I have far too much respect for the men and women of our armed forces to make this post comical (too much). Instead, I’ll keep it short and to the point.
At the school where I work we have an army of sorts. You may have heard the term “prayer warrior”. It seems to me I hear that term quite often, especially here in Texas where every cashier at every convenience store finishes your sale by wishing you a “blessed day”. Basically a prayer warrior is one who is frequently called upon (usually as part of a larger group of such warriors) to pray for the specific needs of others in the group. Even my parish – a Catholic church that only offers the traditional Latin mass – routinely sends texts to my phone beginning with the phrase “Prayer Warriors, please pray for…” I myself have used the phrase in other places on this blog when requesting specific prayers from you my readers. Note how I did not say “both of you” at the end of that sentence.
This school-based army of which I speak is committed to one thing, namely praying for the success of our school. We call it the “Memorare Army” because we ask that each “soldier” pray three Memorares daily for one year with this intention in mind. My mother taught me this beautiful prayer when I was young. As I got older – by the way, I noticed I’m not keeping this short – as I got older and went through some particularly trying times; she asked me to pray the Memorare every day. “The Blessed Mother will protect you,” she told me, “if you honor her daily.” I have kept that promise. In fact, I’ve added to it. A few years ago I had occasion to be in the presence of a group of Missionaries of Charity. Apparently not interested in my stellar conversation skills, they began to pray. “Sister, did you hear about that new express lane they’re building on 183?” Sister (looking at me with a stare somewhere between wishing death upon me and mild befuddlement): “We pray now. Remember O Most Gracious Virgin Mary…” This prayer they repeated for a total of ten times. I am told Mother Teresa herself taught them to pray ten Memorares whenever they had free time. Nine of these are in petition (like a novena) and the tenth is in thanksgiving. Mother was always certain that God would grant her requests.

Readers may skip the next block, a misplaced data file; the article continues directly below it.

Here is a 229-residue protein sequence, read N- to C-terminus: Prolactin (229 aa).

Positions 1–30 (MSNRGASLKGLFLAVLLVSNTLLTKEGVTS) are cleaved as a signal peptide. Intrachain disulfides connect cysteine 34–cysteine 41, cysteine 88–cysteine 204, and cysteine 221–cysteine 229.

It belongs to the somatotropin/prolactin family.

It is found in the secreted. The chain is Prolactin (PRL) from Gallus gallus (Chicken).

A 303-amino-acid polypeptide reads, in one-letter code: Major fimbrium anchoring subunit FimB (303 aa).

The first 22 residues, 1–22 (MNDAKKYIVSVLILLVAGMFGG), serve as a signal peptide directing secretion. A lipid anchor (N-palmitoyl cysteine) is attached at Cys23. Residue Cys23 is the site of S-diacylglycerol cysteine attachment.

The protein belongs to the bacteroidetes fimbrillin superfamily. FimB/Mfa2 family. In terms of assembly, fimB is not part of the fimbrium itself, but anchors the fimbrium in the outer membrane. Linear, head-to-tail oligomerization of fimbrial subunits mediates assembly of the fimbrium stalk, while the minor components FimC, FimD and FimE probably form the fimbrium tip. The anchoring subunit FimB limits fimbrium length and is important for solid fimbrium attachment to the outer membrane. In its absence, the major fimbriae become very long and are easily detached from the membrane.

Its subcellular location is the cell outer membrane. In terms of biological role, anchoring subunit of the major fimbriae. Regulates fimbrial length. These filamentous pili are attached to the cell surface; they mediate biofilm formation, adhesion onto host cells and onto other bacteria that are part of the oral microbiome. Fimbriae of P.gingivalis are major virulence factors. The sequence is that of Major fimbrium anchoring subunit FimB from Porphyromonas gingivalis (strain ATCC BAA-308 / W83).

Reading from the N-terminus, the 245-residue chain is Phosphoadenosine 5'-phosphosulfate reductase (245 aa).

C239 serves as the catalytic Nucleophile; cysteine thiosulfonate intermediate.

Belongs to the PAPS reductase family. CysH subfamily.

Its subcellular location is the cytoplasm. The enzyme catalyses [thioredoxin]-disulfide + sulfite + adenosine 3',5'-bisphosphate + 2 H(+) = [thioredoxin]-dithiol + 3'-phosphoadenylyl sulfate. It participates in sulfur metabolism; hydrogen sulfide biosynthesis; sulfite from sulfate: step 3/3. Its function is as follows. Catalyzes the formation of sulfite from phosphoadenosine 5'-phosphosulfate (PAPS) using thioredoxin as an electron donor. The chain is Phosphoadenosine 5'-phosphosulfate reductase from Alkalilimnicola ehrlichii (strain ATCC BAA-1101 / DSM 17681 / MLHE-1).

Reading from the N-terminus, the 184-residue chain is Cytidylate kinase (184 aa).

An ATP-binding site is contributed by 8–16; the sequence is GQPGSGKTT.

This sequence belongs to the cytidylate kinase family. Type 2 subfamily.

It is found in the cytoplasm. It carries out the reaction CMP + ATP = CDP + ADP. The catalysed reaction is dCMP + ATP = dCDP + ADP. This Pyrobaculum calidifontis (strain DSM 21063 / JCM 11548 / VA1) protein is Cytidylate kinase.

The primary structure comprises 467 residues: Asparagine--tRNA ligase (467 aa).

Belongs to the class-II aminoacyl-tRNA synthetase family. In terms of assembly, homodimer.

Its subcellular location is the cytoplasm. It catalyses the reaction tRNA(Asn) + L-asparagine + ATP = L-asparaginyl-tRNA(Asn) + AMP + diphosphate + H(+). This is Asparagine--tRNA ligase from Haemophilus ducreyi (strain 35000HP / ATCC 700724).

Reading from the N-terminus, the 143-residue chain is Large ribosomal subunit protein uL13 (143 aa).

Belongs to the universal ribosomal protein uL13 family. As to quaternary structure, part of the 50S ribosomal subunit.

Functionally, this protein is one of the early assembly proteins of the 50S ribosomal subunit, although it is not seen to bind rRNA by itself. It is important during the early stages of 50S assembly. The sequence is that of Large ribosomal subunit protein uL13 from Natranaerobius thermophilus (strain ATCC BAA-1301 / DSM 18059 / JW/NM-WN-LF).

So I started praying ten Memorares.
Then my boss asked if I would join the Memorare Army. So I tacked on three more. I reached out to family and friends to ask them to join as well.
My enterprising youngest sister – a homeschooling mom of six – agreed to my three (for a total of 24 daily Memorares from her, her husband, and the kids) with a catch.
“You will, of course, prayer FOUR Memorares daily for my school.”
So yours truly is up to seventeen Memorares daily.
I don’t write all of this to proudly proclaim my prayer habits. That would be the opposite of humility which, as we know, is something I must work on (see yesterday’s post). I write this to tell you that 1) it’s pretty easy to find short periods of time throughout your day to pray, 2) it’s never a bad idea to honor the Blessed Mother, 3) my sister is a conniving trickster, and 4) I want you, as J. M. Flagg’s famous poster proclaims, to join us. I’ll even go one further and throw in three more for the intentions of all my readers. Seventeen is such a boring number anyway. Why not make it twenty?
So friends, you’ve got your marching orders. The enemy is legion (literally). We can surely rely on the prayers of each of our brothers in arms. My sister will always get what she wants.